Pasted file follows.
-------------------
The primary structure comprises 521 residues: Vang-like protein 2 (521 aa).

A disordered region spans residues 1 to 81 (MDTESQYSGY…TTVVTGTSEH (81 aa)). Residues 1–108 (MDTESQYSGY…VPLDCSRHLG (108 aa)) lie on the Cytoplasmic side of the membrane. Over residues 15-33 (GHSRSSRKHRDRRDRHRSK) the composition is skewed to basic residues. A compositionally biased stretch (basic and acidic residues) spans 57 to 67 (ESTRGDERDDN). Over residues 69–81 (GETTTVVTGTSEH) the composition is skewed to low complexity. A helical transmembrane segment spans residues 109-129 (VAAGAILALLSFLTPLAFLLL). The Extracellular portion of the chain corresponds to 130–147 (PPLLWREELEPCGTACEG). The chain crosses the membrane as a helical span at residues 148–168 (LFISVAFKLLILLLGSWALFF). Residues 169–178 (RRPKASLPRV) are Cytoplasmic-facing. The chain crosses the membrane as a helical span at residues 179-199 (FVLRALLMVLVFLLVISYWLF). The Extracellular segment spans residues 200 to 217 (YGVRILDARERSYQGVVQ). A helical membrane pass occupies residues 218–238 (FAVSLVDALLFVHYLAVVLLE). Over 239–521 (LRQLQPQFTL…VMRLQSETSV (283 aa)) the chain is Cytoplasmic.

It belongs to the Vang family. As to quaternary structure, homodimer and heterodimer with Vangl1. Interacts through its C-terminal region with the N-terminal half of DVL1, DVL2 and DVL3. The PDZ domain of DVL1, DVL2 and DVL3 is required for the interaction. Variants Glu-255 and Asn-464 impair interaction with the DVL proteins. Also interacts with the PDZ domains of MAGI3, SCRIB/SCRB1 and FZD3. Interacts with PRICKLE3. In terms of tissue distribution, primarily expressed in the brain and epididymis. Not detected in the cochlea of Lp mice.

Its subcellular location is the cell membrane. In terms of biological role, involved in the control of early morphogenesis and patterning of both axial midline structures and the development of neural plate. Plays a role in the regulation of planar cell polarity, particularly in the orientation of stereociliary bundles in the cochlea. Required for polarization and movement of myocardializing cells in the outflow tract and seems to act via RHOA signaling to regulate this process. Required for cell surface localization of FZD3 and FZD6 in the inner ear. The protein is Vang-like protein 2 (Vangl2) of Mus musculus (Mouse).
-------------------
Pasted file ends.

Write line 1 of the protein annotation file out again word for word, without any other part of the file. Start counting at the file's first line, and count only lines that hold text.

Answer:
The primary structure comprises 521 residues: Vang-like protein 2 (521 aa).